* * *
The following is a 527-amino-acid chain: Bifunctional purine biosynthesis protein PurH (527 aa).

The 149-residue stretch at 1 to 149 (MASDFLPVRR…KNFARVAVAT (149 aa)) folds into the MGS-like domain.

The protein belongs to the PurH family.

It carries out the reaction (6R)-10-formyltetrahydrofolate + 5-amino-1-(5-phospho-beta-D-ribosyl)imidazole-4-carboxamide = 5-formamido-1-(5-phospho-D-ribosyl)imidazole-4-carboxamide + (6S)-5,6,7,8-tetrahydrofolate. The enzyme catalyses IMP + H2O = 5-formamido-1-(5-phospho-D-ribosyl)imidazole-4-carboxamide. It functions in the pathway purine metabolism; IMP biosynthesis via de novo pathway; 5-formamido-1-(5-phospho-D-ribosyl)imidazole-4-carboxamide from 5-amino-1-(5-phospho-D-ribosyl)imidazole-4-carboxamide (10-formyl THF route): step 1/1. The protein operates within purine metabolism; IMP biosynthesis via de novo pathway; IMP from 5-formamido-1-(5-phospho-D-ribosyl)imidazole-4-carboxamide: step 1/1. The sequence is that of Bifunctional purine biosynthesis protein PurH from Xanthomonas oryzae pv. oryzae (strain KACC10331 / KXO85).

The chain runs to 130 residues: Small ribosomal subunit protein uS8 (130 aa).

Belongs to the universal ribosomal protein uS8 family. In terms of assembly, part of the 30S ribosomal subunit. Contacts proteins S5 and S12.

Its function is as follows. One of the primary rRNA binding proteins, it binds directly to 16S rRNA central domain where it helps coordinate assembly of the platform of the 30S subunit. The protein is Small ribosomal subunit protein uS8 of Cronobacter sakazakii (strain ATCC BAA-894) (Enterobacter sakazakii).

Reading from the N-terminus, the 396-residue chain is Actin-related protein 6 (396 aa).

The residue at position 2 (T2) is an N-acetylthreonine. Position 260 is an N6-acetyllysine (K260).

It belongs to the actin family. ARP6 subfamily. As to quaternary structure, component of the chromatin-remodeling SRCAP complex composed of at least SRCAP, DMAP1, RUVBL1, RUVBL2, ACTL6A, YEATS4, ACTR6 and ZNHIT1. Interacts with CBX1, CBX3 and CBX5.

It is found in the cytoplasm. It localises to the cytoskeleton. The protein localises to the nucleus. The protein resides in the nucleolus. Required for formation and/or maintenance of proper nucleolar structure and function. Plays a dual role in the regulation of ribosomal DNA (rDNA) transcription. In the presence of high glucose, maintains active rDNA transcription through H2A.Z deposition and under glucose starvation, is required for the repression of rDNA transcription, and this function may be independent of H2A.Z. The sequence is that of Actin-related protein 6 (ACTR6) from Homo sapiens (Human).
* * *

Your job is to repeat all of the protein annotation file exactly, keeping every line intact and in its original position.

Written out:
The following is a 527-amino-acid chain: Bifunctional purine biosynthesis protein PurH (527 aa).

The 149-residue stretch at 1 to 149 (MASDFLPVRR…KNFARVAVAT (149 aa)) folds into the MGS-like domain.

The protein belongs to the PurH family.

It carries out the reaction (6R)-10-formyltetrahydrofolate + 5-amino-1-(5-phospho-beta-D-ribosyl)imidazole-4-carboxamide = 5-formamido-1-(5-phospho-D-ribosyl)imidazole-4-carboxamide + (6S)-5,6,7,8-tetrahydrofolate. The enzyme catalyses IMP + H2O = 5-formamido-1-(5-phospho-D-ribosyl)imidazole-4-carboxamide. It functions in the pathway purine metabolism; IMP biosynthesis via de novo pathway; 5-formamido-1-(5-phospho-D-ribosyl)imidazole-4-carboxamide from 5-amino-1-(5-phospho-D-ribosyl)imidazole-4-carboxamide (10-formyl THF route): step 1/1. The protein operates within purine metabolism; IMP biosynthesis via de novo pathway; IMP from 5-formamido-1-(5-phospho-D-ribosyl)imidazole-4-carboxamide: step 1/1. The sequence is that of Bifunctional purine biosynthesis protein PurH from Xanthomonas oryzae pv. oryzae (strain KACC10331 / KXO85).

The chain runs to 130 residues: Small ribosomal subunit protein uS8 (130 aa).

Belongs to the universal ribosomal protein uS8 family. In terms of assembly, part of the 30S ribosomal subunit. Contacts proteins S5 and S12.

Its function is as follows. One of the primary rRNA binding proteins, it binds directly to 16S rRNA central domain where it helps coordinate assembly of the platform of the 30S subunit. The protein is Small ribosomal subunit protein uS8 of Cronobacter sakazakii (strain ATCC BAA-894) (Enterobacter sakazakii).

Reading from the N-terminus, the 396-residue chain is Actin-related protein 6 (396 aa).

The residue at position 2 (T2) is an N-acetylthreonine. Position 260 is an N6-acetyllysine (K260).

It belongs to the actin family. ARP6 subfamily. As to quaternary structure, component of the chromatin-remodeling SRCAP complex composed of at least SRCAP, DMAP1, RUVBL1, RUVBL2, ACTL6A, YEATS4, ACTR6 and ZNHIT1. Interacts with CBX1, CBX3 and CBX5.

It is found in the cytoplasm. It localises to the cytoskeleton. The protein localises to the nucleus. The protein resides in the nucleolus. Required for formation and/or maintenance of proper nucleolar structure and function. Plays a dual role in the regulation of ribosomal DNA (rDNA) transcription. In the presence of high glucose, maintains active rDNA transcription through H2A.Z deposition and under glucose starvation, is required for the repression of rDNA transcription, and this function may be independent of H2A.Z. The sequence is that of Actin-related protein 6 (ACTR6) from Homo sapiens (Human).